Former NFL receiver Henry Ruggs killed a young woman and her dog in a car crash last Tuesday. 
He had been speeding down a residential street in Las Vegas with his girlfriend at around 3:30 in the morning. He was driving at a speed of 156 miles per hour just seconds before crashing into Tina Tintor’s car. The 23-year old was declared dead at the scene after her car burst into flames.
According to police officials, Ruggs had a blood-alcohol level of more than twice the legal limit in Nevada. He was charged with DUI resulting in death and reckless driving the same day. The Las Vegas Raiders released him shortly after.
Here’s what student Cole Hawk has to say, “It’s crazy. He went from making millions a year to spending his life in prison in only one night.”
Now, prosecutors want to file additional charges for the injuries of his girlfriend and the possession of a firearm while under the influence. Ruggs could face up to 40 years behind bars. 

Three German parties start discussing details for a possible coalition.
The Social Democrats, Free Democrats, and Greens had already worked out a rough framework for a coalition. 
Last Wednesday, about a month after the elections, party members started discussing details in 22 separate groups.
Greens Leader Anna-Lena Baerbock is not sure how long the negotiations will take. She says there are still considerable differences. For example, when it comes to climate action, finances, and the transport sector.
Forming a coalition can be a long process. German student Lisann Evert knows that. “Sometimes it seems like a never-ending back and forth. Last time after the elections, it took them, I don’t know, five months.”
This time, the parties plan to agree on a coalition contract by the end of November so that a new chancellor can be elected early in December. Until then, Angela Merkel remains in office.

When cancer is discovered, it’s often too late. New blood tests could change that and save many lives, according to an article published by National Geographic.
Multiple companies are working on innovative new blood tests that can detect cancer signals circulating in the bloodstream in tiny concentrations. Their goal is to reveal cancer at earlier stadiums before the patient even shows symptoms.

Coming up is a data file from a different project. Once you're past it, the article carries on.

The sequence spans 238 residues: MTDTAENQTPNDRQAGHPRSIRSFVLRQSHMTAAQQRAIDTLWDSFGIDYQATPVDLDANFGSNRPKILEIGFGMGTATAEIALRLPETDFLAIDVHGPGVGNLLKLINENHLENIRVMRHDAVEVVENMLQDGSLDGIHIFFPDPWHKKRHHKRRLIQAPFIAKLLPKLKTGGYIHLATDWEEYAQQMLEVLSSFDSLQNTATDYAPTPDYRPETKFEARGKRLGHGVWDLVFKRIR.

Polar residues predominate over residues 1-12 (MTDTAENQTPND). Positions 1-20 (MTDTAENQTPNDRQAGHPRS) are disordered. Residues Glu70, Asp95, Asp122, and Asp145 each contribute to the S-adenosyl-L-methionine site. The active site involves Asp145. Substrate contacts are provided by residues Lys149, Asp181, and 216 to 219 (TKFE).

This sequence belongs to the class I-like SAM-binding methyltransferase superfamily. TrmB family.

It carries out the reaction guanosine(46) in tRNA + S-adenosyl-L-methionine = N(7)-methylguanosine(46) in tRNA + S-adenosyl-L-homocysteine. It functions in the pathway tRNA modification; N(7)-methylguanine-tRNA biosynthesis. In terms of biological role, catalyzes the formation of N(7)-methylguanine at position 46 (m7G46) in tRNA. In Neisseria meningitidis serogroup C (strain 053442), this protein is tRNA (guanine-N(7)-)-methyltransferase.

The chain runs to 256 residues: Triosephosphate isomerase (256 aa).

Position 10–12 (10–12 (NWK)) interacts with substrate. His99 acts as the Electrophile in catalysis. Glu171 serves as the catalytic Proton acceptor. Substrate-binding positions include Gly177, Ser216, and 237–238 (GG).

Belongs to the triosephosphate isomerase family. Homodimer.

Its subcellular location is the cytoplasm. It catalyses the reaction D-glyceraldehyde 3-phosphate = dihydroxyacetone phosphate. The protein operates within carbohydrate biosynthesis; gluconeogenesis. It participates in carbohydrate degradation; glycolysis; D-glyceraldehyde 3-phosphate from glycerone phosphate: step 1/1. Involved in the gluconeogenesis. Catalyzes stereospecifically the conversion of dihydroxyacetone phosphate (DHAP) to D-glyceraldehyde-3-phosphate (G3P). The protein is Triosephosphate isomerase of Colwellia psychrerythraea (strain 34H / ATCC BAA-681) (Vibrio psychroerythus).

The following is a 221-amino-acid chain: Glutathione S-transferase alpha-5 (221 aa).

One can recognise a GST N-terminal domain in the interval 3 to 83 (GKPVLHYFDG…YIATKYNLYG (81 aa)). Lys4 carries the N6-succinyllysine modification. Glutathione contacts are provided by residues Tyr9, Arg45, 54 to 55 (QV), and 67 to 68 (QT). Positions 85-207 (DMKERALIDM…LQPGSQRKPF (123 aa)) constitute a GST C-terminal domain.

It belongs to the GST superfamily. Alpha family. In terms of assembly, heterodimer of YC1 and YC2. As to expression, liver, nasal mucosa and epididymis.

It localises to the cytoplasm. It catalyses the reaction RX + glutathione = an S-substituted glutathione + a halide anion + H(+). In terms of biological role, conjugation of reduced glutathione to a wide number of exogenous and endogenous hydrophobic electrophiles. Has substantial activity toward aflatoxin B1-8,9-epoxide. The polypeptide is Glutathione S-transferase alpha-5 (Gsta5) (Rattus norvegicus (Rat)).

Thousands of people die of cancer every year. The disease is often incurable by the time it is diagnosed. For example, once somebody with pancreatic cancer has symptoms, the survival rate is only 3 percent.
Here’s what Julie Raffel thinks about reliable screening methods for cancer: “That would be huge. It could save so many lives”.
Yet, tests have to prove to be precise as false positive tests could be a huge problem. Also, it is not sure if they will really make a difference as an earlier diagnosis doesn’t necessarily make the disease curable.

These were our Thursday night news. Thank you for your time, and good night.

News Comment #10

Police say Henry Ruggs III was driving 156 mph. This wasn’t an accident. It was an inevitability. By Dan Wetzel (Yahoo!Sports)

The article addresses a fatal accident that happened in the night from Monday to Tuesday, caused by NFL player Henry Ruggs, in which a young woman and her dog were killed. The author describes the accident and the legal consequences it has for Ruggs. 

In general, I think the article is very informative. I heard about the accident earlier today and was looking for an article on the topic. Everything I wanted to know was mentioned in the article.

In addition, the topic is very news-worthy, mainly because it involves a deadly accident, a prominent athlete, and happened just two days ago.

Another thing I like about the article is that the author included quotes from experts, like a judge and a defendant specializing in DUI cases. This gives the article much more credibility. On the other hand, he also paraphrased some things and didn’t pick too many quotes.

The article could be more objective. You can definitely tell that the author has a clear opinion on the issue. In that case, I feel like having a strong opinion is normal. However, that also means readers can come to that opinion themselves, just by reading the truth. There is no need to convince them with excessive use of adjectives, for example.

I think the author could have mentioned some of the most important information a little bit earlier. It is in the third paragraph when he first mentions the death of the woman, for instance.